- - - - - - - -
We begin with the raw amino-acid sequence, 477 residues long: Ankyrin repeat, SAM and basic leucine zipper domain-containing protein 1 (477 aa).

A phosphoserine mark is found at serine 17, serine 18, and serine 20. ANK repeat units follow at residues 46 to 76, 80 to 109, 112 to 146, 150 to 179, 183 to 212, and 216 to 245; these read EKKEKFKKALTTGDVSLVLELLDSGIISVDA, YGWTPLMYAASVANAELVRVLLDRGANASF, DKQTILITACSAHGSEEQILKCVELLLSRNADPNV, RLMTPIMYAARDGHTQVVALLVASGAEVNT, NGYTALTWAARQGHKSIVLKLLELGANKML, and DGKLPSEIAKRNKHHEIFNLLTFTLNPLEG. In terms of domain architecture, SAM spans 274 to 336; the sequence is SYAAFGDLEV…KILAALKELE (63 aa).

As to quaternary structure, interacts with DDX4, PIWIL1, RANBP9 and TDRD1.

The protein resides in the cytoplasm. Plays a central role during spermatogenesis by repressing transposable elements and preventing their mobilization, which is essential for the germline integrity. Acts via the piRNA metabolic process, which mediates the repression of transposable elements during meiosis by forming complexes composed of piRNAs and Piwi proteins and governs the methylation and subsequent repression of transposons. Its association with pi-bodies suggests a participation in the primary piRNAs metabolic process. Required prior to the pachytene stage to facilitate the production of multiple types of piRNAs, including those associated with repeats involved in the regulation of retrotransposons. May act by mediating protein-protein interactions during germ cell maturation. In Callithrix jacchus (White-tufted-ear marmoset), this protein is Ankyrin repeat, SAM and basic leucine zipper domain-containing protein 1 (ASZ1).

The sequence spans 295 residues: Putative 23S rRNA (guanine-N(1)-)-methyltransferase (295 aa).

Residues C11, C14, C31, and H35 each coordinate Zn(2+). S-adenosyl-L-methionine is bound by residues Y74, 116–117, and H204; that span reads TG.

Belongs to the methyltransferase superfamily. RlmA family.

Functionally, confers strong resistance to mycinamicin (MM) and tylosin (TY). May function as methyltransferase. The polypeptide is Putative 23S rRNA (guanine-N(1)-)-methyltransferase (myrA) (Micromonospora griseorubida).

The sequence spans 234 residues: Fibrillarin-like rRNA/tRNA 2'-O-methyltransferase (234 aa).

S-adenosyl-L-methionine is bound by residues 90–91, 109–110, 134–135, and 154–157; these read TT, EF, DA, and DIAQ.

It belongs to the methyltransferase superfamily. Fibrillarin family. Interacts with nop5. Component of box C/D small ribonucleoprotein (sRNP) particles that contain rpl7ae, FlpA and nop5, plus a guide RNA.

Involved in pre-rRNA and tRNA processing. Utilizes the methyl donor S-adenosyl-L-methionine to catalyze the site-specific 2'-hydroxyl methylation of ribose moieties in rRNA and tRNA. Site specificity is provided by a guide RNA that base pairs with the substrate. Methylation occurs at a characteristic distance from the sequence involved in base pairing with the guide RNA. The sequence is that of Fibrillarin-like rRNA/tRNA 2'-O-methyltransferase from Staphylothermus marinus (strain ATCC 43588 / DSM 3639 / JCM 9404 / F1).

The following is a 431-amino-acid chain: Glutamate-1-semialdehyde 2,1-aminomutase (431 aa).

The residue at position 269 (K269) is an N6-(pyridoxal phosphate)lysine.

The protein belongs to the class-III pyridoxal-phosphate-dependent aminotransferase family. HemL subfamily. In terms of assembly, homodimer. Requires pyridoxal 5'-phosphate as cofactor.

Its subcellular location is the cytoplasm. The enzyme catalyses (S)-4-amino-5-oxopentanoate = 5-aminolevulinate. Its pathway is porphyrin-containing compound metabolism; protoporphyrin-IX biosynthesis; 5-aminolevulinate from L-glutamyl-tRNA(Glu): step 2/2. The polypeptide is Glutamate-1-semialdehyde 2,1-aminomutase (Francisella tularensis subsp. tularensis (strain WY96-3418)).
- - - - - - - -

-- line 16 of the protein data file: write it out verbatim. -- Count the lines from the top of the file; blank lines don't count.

Its subcellular location is the cytoplasm. The enzyme catalyses (S)-4-amino-5-oxopentanoate = 5-aminolevulinate. Its pathway is porphyrin-containing compound metabolism; protoporphyrin-IX biosynthesis; 5-aminolevulinate from L-glutamyl-tRNA(Glu): step 2/2. The polypeptide is Glutamate-1-semialdehyde 2,1-aminomutase (Francisella tularensis subsp. tularensis (strain WY96-3418)).